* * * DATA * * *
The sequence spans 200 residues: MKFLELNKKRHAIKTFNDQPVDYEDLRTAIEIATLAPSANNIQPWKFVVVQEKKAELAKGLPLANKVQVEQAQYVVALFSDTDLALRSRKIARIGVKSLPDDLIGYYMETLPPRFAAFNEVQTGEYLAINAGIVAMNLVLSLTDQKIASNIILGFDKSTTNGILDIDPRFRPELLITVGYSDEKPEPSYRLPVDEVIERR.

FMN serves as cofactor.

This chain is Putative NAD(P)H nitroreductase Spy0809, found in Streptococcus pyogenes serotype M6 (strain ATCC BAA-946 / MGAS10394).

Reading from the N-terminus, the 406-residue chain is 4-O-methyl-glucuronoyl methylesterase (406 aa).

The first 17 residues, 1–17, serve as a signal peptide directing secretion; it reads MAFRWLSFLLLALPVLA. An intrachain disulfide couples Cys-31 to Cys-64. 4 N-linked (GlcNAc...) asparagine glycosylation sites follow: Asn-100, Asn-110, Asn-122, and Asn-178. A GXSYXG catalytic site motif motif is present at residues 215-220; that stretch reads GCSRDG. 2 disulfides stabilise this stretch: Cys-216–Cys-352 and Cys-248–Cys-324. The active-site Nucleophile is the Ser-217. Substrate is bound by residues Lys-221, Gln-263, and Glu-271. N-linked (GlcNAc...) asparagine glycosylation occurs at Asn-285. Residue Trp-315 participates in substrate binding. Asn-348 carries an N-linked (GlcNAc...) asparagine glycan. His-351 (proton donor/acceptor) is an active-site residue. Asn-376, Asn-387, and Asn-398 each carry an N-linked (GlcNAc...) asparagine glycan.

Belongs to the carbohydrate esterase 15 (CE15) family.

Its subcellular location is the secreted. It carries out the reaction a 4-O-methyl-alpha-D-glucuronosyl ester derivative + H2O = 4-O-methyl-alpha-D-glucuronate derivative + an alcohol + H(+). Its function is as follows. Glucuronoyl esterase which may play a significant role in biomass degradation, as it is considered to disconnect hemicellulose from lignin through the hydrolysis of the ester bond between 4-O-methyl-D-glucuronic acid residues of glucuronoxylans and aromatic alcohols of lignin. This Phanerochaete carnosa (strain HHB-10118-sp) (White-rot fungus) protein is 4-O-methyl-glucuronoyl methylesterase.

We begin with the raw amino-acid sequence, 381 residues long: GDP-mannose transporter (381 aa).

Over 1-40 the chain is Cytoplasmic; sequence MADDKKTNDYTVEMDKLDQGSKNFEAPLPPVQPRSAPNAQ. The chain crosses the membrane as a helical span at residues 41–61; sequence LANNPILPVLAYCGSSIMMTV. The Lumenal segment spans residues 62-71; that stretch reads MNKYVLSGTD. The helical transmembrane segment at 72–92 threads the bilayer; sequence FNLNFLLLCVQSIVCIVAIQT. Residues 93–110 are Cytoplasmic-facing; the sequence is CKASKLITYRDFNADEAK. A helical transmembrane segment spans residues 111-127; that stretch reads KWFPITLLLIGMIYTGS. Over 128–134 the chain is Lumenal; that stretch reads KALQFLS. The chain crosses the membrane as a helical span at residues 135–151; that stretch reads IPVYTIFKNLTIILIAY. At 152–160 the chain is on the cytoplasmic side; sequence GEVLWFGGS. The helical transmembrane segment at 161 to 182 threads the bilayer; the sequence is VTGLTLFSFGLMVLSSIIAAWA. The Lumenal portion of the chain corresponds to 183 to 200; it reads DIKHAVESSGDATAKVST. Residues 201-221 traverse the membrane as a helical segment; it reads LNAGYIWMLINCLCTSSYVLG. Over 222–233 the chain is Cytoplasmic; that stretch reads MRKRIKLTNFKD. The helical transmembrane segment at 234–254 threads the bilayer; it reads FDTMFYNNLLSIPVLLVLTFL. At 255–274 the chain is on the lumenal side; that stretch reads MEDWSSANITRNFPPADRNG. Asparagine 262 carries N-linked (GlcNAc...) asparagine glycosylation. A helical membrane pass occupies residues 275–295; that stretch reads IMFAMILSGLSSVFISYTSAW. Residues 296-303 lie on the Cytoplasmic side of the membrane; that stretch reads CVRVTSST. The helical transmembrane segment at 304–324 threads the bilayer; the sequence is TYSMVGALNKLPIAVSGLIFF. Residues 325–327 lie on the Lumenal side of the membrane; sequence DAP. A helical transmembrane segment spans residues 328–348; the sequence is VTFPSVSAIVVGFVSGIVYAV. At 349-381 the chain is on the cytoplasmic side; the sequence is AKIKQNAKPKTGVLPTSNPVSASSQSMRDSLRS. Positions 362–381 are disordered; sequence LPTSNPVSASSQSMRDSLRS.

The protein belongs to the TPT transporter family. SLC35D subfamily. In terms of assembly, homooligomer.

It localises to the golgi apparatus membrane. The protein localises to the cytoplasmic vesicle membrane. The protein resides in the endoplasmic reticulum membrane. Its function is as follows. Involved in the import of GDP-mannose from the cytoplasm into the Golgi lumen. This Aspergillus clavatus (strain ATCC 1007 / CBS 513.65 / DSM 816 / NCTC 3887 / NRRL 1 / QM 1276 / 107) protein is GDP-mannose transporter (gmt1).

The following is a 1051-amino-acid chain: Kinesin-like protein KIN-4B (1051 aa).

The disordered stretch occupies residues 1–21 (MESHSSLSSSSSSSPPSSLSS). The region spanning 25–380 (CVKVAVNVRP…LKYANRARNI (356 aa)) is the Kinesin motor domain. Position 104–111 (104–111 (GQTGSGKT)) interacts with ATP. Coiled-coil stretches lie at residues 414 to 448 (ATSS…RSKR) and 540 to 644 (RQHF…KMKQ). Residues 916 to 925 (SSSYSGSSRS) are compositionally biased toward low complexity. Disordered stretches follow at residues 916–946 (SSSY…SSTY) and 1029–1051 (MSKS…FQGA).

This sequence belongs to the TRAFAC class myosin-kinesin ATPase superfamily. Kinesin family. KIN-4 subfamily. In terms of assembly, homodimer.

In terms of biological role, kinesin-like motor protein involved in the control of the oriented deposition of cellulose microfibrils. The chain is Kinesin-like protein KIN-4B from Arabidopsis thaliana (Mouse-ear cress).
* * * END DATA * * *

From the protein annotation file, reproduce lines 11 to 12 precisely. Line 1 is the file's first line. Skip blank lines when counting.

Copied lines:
It localises to the golgi apparatus membrane. The protein localises to the cytoplasmic vesicle membrane. The protein resides in the endoplasmic reticulum membrane. Its function is as follows. Involved in the import of GDP-mannose from the cytoplasm into the Golgi lumen. This Aspergillus clavatus (strain ATCC 1007 / CBS 513.65 / DSM 816 / NCTC 3887 / NRRL 1 / QM 1276 / 107) protein is GDP-mannose transporter (gmt1).

The following is a 1051-amino-acid chain: Kinesin-like protein KIN-4B (1051 aa).